How Living “Bodyfully” Can Make You More Intelligent
The modern world comes with a lot of comforts and technological advances. Yet, for many of us, they have also come with a cost – being distanced or even cut off from the most advanced and intelligent technology we have: that of our own bodies. The separation of mind and body in many cultures has led to a societal precedence of the intellectual mind and its cognitive power, and this is to the detriment of embodied wisdom. Many people believe we can think our way out of a problem, and that math, science, and rationality are more important than emotion, intuition, and our physical reality. Yet all of these things are equally important to our wellbeing, success, and life satisfaction – because the mind and body are not mutually exclusive, and neither are mental and physical health. “Bodyfulness” is a concept proposed by somatic counselor Christine Caldwell, in order to help us tune back into the intelligence of our bodies for the sake of our health, happiness, and collective success.
The concept of mindfulness goes some way to explain bodyfulness. Mindfulness, as a nonjudgmental awareness of the present moment, is about directing the conscious mind towards our thoughts, so that we can acknowledge that they are, simply, thoughts. Embodiment directs this awareness to what is going on in the body – tuning into each of the five senses, for example, or noticing your energetic state, or feelings of pleasure or discomfort. To live bodyfully is to remain awake to this embodied experience by acknowledging and responding to what is going on within us at any given moment as we move through the world. Bodyfulness is about deeply occupying and attending to our bodies in the present, in order to enhance our lived experience.
Reclaiming our somatic intelligence
Many of us ignore our body’s needs. It’s what we have been taught to do. We are often encouraged to suppress our emotions and desires, and “push through” pain – which is actually the body’s way of telling us that something isn’t right. We are also often shamed into believing that our bodies and their perfectly natural impulses and processes – such as sexual desire or menstruation – are “wrong” or “bad”. Compounding this for many people is unresolved trauma and nervous system dysregulation that can lead to dissociation from the body – which leaves us feeling safer existing in the mind than in the body, with some even turning to medications and addictions to stay numb. As a society, we have tended towards looking more and more outside ourselves for answers and cures to our ailments, while ignoring the voice that is an expert on the way our unique, individual body feels: our own. It’s no wonder that rates of disease and mental illness are on the rise.
Embracing body wisdom
If you have ever felt stuck for answers, only to later find them “pinging” at you while you’re out running or in the shower, you might have an idea of what body wisdom means. If you have ever been lost in the moment while dancing, feeling truly alive just by moving how your body instinctively wants to move – or if you have grown in somebody’s womb without them having to “do” a single thing to develop you (that’s all of us!), you might be able to understand how clever our bodies truly are. Research into mindfulness, mind-body therapies, and embodied practices has found it has myriad benefits to not just well-being, but that it can also give us improved memory, focus, and communication skills. It can also make it easier for us to achieve a flow state. Incorporating all these aspects, bodyfulness goes further to help us detach from such a rigid identity around what we look like and what we can do. Our bodies change day to day, and minute to minute, and being more closely in tune with our physicality can help us understand, in a deeply embodied way, that change is welcome.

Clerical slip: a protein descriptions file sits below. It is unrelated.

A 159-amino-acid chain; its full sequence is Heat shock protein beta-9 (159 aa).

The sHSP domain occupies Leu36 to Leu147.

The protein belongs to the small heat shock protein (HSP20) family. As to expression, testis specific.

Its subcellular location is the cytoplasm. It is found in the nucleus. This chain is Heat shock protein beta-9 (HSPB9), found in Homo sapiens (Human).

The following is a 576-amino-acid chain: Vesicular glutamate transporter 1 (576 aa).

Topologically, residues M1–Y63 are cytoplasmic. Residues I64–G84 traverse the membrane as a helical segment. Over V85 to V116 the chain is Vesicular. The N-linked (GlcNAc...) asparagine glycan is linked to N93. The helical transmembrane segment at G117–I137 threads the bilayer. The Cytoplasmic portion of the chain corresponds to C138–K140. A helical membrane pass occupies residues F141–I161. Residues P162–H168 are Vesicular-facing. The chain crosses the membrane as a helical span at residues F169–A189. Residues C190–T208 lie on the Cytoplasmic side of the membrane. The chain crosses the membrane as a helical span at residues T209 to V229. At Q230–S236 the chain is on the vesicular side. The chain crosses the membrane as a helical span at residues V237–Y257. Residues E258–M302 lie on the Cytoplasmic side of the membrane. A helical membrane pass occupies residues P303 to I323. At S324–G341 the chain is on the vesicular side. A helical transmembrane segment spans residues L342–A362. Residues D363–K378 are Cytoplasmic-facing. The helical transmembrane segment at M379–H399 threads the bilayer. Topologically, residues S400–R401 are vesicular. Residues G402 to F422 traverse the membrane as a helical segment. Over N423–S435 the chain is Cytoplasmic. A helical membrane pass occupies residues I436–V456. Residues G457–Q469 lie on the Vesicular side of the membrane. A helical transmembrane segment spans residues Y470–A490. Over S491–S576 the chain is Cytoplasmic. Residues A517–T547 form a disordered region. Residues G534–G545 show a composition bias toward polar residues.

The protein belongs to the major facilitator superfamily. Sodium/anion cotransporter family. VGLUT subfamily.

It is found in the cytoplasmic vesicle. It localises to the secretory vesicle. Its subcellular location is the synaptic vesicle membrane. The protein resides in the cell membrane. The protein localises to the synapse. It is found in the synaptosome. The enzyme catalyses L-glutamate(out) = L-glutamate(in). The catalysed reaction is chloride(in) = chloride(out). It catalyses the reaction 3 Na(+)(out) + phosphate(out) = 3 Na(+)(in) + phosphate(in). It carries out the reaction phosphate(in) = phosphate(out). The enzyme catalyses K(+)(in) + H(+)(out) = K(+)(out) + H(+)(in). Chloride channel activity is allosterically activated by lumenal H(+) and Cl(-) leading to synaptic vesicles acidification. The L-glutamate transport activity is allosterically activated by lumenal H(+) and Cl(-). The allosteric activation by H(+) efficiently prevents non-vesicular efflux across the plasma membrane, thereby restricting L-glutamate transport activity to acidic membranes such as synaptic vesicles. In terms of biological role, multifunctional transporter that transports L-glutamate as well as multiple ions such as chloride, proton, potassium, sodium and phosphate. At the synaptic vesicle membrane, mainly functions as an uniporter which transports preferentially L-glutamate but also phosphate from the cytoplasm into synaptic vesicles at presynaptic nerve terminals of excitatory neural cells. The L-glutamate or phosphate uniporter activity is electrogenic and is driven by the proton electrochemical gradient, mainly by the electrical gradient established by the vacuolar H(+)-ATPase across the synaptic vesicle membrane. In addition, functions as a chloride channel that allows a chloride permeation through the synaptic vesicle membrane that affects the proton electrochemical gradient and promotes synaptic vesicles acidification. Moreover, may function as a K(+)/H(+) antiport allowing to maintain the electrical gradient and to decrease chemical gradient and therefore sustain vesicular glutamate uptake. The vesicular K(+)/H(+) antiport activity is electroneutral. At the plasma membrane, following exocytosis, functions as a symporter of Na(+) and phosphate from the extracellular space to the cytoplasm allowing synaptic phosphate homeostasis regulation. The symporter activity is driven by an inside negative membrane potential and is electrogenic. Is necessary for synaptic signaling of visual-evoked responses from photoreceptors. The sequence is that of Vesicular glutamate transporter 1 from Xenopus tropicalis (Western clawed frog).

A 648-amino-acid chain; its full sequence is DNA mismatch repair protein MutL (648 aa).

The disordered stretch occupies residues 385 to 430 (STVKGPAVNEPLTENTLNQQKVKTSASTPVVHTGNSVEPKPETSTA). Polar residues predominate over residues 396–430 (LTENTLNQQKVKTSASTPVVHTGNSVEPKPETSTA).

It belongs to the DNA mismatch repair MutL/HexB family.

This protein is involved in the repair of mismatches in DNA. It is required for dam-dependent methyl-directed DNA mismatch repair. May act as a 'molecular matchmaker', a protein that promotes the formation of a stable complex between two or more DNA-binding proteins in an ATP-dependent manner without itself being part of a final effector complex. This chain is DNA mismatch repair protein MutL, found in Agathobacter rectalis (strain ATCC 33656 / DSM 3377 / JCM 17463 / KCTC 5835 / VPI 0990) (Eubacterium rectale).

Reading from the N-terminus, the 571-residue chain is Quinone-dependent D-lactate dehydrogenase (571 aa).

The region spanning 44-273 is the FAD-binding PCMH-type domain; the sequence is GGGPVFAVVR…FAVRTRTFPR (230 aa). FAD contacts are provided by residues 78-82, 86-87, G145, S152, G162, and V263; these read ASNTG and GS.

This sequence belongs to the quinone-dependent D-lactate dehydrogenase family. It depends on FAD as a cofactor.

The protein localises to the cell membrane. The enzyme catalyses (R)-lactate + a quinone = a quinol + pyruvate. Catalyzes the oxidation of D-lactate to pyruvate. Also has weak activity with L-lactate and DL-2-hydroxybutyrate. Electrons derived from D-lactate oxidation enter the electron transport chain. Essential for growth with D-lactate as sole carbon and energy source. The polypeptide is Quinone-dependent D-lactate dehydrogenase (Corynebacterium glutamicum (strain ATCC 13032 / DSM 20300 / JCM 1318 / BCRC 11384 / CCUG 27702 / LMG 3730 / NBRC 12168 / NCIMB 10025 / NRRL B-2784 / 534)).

How to come home to your body
Tuning back into your body might not come easily at first, but there are many practices that can assist the process. For some people, yoga helps in getting to know the body better, especially through slower practices such as yin or restorative yoga. Dancing and singing have been integral to the communal human experience for millennia, but these are also incredibly joyful practices to do alone. Breathing practices and body scan meditations can help as well, as can any movement being done just for the sake of movement. Or, vitally for everyone, it might just be the sweet surrender of rest that can bring you home. Remember to forget judgment and just be present with what is. There are no “wrong” or “right” bodies. The more joy and pleasure we experience within our custom-designed vessel, the more we can understand that. And accepting ourselves as the uniquely beautiful, deliciously sensual beings we are may just be the cleverest thing we can do as humans.
All of the content on our website is thoroughly researched to ensure that the information shared is evidence-based. For more information, please visit the academic journals that influenced this article: Mindfulness & Bodyfulness: A New Paradigm; The Role of Nonduality in the Relationship Between Flow States and Wellbeing; Seeing How To Serve: Leveraging Somatic Intelligence to Lead and Engage.
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